As the pandemic has gone on, the Missouri Conference has offered pre-recorded Sabbath Sunday sermons — including one by Bishop Bob Farr — for churches to plug into online services, so pastors can have time off.
The conference also has had online worship services just for pastors, giving them a chance to grieve the losses they’ve felt this year, said the Rev. Kim Jenne, director of connectional ministries.
The pandemic prompted the North Carolina Conference to create a three-session program led by the Rev. Lisa Yebuah and called “Manna: Soul Tending Space for Pastors.” The conference also partnered with Davidson College to offer a webinar and journaling workshop on resilience, said Leah Wiebe-Smith, director of the conference’s Center for Leadership Excellence.
The Holston Conference recently held its annual Ministers Convocation on the theme of clergy sabbath. Pastors were asked to participate in the webinar and follow up by taking a sabbath day every week of Lent, with the promise of getting continuing education credit.
The convocation organizers had come to the Rev. Kathy Heustess, director of the Holston Center for Wellbeing, and asked what pastors needed now. “Rest,” she said.
Heustess spends weekdays counseling pastors, many of them worn down by the pandemic.
“My schedule is jam-packed,” she said.
The Greater New Jersey Conference recorded worship services with sermons by Bishop John Schol to give pastors renewal time in January. The Rev. Ginny Samuel Cetuk has been going district by district, leading seminars titled “The Landscape of Loss: COVID-19 and Its Challenges to Clergy Wellbeing.”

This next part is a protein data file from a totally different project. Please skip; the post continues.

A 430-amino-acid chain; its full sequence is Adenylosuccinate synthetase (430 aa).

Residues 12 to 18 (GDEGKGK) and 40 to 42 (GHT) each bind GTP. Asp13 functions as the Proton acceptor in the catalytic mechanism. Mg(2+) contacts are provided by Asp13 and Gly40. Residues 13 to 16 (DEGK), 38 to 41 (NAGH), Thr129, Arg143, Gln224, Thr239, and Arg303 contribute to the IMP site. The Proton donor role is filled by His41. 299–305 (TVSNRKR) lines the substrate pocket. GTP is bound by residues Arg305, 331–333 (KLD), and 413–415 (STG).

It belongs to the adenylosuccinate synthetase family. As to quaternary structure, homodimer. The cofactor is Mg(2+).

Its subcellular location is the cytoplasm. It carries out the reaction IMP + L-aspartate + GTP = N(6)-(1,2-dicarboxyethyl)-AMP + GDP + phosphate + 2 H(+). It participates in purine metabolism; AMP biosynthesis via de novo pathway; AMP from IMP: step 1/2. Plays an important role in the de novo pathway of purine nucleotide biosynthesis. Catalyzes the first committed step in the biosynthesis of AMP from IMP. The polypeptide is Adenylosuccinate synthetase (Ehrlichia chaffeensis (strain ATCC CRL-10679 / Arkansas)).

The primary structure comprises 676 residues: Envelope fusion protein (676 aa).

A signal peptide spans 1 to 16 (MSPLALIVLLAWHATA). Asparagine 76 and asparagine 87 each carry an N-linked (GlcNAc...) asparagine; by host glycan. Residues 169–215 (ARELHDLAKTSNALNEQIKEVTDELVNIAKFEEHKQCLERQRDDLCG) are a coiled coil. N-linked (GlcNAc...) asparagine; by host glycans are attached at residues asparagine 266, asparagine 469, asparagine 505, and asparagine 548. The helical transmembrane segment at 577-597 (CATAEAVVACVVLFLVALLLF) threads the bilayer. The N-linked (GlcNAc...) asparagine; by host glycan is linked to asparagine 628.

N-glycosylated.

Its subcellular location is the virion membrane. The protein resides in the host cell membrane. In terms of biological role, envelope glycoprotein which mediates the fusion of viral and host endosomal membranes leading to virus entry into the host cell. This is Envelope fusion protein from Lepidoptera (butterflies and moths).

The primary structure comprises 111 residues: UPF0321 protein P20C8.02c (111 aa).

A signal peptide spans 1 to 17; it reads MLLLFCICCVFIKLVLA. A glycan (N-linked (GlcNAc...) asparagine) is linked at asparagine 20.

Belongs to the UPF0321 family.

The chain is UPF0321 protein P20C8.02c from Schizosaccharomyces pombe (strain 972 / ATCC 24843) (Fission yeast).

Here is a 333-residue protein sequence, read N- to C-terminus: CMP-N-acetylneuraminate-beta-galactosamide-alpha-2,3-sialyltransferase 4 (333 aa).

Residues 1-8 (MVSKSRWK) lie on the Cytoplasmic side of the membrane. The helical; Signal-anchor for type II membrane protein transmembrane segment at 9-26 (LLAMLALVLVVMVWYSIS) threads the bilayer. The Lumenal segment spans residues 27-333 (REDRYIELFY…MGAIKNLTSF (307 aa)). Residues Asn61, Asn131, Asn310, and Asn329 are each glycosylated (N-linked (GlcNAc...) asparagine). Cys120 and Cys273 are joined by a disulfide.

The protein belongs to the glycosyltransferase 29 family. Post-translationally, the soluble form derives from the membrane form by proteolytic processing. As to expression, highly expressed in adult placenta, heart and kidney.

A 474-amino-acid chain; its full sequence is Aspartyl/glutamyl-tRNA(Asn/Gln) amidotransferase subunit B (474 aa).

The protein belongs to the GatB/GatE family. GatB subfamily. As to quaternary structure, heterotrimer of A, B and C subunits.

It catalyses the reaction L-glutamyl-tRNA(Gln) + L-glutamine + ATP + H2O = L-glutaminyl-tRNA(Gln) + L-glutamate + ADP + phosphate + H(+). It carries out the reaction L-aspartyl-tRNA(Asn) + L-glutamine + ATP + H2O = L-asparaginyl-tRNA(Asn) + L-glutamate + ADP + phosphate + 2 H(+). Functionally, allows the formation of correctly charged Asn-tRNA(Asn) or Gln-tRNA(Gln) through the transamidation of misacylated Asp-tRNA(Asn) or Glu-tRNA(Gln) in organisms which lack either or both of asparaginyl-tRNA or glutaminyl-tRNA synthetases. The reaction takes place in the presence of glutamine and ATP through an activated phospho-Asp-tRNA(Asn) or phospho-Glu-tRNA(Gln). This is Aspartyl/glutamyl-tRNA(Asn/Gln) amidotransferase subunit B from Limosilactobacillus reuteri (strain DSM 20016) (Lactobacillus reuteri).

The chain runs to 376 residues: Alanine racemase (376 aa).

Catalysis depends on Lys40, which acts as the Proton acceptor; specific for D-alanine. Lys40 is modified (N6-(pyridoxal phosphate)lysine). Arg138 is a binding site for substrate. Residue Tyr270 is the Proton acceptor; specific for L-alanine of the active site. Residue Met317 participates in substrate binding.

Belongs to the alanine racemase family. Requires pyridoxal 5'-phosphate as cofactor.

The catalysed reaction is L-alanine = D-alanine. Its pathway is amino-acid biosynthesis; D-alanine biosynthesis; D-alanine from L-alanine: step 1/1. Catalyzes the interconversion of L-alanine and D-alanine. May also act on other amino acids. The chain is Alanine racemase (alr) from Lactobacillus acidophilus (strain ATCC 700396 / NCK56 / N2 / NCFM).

Cetuk, a retired local church pastor and former associate dean at Drew Theological School, encourages pastors to get professional help as needed.
“God gives us therapists because we need them,” she said.
The same might be said for clergy groups.
Soon after the pandemic hit, the Rev. Cyndi Stouffer, pastor of the United Methodist Church at New Brunswick, started a weekly online devotional for herself and some Greater New Jersey Conference colleagues.
“It kind of hit me. I thought, ‘I’m really going to be drained if I don’t have something that pours back into me,’” Stouffer said.
Nearly a year later, the pastors are still meeting every Wednesday at 8 a.m., for 20 minutes. Sometimes just a handful tune in. But they have helped Stouffer when she has hit a wall in ministry during this pandemic year.
“They’re the people I call on when I’m struggling,” she said. “They’re the ones who know the exact right prayer or poem.”